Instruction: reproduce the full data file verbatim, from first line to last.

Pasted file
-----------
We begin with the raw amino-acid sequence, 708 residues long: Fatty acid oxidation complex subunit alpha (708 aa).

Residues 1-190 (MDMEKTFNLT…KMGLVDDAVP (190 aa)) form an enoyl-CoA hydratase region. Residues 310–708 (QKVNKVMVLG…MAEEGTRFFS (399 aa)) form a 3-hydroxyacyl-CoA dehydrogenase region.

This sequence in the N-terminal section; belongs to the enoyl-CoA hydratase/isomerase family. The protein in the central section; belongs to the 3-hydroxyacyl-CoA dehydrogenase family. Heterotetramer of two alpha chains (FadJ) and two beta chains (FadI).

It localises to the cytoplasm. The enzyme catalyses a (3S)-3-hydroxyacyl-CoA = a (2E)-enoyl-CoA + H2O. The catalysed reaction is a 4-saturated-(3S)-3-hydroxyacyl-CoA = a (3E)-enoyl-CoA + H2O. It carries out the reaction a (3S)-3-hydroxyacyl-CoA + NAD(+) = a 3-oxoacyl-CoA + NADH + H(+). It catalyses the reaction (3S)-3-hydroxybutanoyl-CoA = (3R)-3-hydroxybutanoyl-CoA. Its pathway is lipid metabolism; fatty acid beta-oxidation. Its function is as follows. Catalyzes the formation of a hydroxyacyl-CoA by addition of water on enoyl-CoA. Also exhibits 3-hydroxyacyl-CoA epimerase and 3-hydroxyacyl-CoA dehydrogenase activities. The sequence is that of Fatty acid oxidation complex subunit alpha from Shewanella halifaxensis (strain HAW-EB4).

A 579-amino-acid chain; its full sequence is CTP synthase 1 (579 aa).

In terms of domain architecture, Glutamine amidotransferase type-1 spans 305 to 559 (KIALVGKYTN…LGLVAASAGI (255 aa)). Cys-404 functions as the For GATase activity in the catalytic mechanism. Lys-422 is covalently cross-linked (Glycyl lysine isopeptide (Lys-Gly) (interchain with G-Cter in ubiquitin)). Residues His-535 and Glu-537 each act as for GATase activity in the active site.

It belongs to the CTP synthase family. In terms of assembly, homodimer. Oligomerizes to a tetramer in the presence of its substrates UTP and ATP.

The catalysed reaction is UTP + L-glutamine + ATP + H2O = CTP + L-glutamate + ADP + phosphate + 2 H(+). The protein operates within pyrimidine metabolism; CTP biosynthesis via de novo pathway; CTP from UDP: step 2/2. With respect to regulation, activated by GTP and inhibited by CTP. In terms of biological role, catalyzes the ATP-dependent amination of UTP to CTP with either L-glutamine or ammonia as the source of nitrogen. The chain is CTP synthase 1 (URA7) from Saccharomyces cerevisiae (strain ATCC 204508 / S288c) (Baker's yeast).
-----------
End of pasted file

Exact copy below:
We begin with the raw amino-acid sequence, 708 residues long: Fatty acid oxidation complex subunit alpha (708 aa).

Residues 1-190 (MDMEKTFNLT…KMGLVDDAVP (190 aa)) form an enoyl-CoA hydratase region. Residues 310–708 (QKVNKVMVLG…MAEEGTRFFS (399 aa)) form a 3-hydroxyacyl-CoA dehydrogenase region.

This sequence in the N-terminal section; belongs to the enoyl-CoA hydratase/isomerase family. The protein in the central section; belongs to the 3-hydroxyacyl-CoA dehydrogenase family. Heterotetramer of two alpha chains (FadJ) and two beta chains (FadI).

It localises to the cytoplasm. The enzyme catalyses a (3S)-3-hydroxyacyl-CoA = a (2E)-enoyl-CoA + H2O. The catalysed reaction is a 4-saturated-(3S)-3-hydroxyacyl-CoA = a (3E)-enoyl-CoA + H2O. It carries out the reaction a (3S)-3-hydroxyacyl-CoA + NAD(+) = a 3-oxoacyl-CoA + NADH + H(+). It catalyses the reaction (3S)-3-hydroxybutanoyl-CoA = (3R)-3-hydroxybutanoyl-CoA. Its pathway is lipid metabolism; fatty acid beta-oxidation. Its function is as follows. Catalyzes the formation of a hydroxyacyl-CoA by addition of water on enoyl-CoA. Also exhibits 3-hydroxyacyl-CoA epimerase and 3-hydroxyacyl-CoA dehydrogenase activities. The sequence is that of Fatty acid oxidation complex subunit alpha from Shewanella halifaxensis (strain HAW-EB4).

A 579-amino-acid chain; its full sequence is CTP synthase 1 (579 aa).

In terms of domain architecture, Glutamine amidotransferase type-1 spans 305 to 559 (KIALVGKYTN…LGLVAASAGI (255 aa)). Cys-404 functions as the For GATase activity in the catalytic mechanism. Lys-422 is covalently cross-linked (Glycyl lysine isopeptide (Lys-Gly) (interchain with G-Cter in ubiquitin)). Residues His-535 and Glu-537 each act as for GATase activity in the active site.

It belongs to the CTP synthase family. In terms of assembly, homodimer. Oligomerizes to a tetramer in the presence of its substrates UTP and ATP.

The catalysed reaction is UTP + L-glutamine + ATP + H2O = CTP + L-glutamate + ADP + phosphate + 2 H(+). The protein operates within pyrimidine metabolism; CTP biosynthesis via de novo pathway; CTP from UDP: step 2/2. With respect to regulation, activated by GTP and inhibited by CTP. In terms of biological role, catalyzes the ATP-dependent amination of UTP to CTP with either L-glutamine or ammonia as the source of nitrogen. The chain is CTP synthase 1 (URA7) from Saccharomyces cerevisiae (strain ATCC 204508 / S288c) (Baker's yeast).